AUTHOR'S NOTE: I wrote this several weeks ago with the intention of posting it the week of the Jones/Cormier LHW Championship Bout. My original plan, however, was obviously scrapped when Jones was injured in training. Upon learning of this, I initially planned on just waiting for the bout to be rescheduled and then posting this during fight week, but after contemplating the fact that the bout will not occur until at least early next year, I've decided that releasing it now is good enough. Honestly, I was getting tired of seeing it continue to just sit as a draft in my FanPosts section anyway. Patience is not one of my sturdiest attributes and I've been eager to see how this one is accepted before moving onto my next project. So, with that said, please forgive the odd timing of this post and enjoy :)
Champions have existed for as long as human beings have felt their instinctual desire to compete. From the time of their initial emergence on the ancient battlefield, mankind's champions have been made up of the most physically and mentally gifted amongst us. Just like thousands of years ago, the would be champions of today are forced to prove their worth by trial under fire. Also like their ancient counterparts, once their tribulations are completed, the adulation and praise of the less capable is theirs for the taking .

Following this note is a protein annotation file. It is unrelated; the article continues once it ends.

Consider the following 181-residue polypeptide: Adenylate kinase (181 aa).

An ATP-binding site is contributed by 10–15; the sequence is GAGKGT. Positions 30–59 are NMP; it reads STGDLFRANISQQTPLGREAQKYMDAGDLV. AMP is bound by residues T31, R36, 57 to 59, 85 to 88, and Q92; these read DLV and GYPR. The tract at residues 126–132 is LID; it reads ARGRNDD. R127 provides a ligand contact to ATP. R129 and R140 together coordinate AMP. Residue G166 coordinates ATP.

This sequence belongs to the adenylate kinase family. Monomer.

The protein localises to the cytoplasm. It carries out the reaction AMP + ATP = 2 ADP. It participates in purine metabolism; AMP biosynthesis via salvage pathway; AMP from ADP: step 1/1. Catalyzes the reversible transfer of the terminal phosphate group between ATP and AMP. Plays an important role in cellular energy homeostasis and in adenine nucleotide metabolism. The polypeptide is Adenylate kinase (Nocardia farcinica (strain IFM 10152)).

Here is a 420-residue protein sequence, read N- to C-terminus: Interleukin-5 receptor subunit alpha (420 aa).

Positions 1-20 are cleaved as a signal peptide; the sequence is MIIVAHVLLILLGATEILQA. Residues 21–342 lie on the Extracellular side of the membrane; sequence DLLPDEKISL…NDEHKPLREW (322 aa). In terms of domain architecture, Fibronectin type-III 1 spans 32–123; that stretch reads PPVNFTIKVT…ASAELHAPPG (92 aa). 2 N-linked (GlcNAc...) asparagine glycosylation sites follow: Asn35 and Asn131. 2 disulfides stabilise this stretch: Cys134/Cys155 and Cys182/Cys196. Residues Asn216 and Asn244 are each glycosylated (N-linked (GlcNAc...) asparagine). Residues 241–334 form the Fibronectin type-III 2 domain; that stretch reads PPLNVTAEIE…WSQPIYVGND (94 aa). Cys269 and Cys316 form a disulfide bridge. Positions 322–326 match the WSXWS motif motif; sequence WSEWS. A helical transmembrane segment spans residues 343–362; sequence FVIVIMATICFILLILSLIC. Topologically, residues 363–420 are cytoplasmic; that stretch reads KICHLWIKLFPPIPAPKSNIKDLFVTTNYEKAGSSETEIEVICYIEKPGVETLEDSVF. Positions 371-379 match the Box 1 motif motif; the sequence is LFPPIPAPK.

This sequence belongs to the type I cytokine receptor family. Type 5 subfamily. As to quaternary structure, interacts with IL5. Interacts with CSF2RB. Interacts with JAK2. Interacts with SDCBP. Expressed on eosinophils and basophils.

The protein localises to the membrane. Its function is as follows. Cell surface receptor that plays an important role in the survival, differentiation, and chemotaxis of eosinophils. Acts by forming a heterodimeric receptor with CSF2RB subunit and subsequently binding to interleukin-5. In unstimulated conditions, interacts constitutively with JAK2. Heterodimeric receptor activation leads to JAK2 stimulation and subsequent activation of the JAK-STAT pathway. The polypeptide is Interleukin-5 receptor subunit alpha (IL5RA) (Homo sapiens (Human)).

Even the title of "Champion" itself is meant to recognize and reward the talent and dedication possessed by those bestowed with the honor. In other words, it is a position meant to and used to enhance the reputation and credibility of its owner. Acquiring the title of champion, therefore, is a benchmark moment in a competitors life. What happens, though, when a champion achieves more than what even his title suggests? What happens when the roles are reversed, and the fighter is the one enhancing the title? What happens when it is time for a champion to become a king?
Ever so often and without warning, a rare, precious kind of competitor will emerge equipped with the kind of God given ability that transcends the limitations of previous possibilities thus opening the door for them to dominate their contemporaries so thoroughly that their performances fundamentally alter how the sport is perceived, prepared for, and performed in. Champions that make these levels of contributions achieve more than just titles and praise. They anoint themselves as rulers of their domain and a dynasty is born. Championships can be, and will be lost, but men who have ascended to the level of dynasty rulers can never be defeated.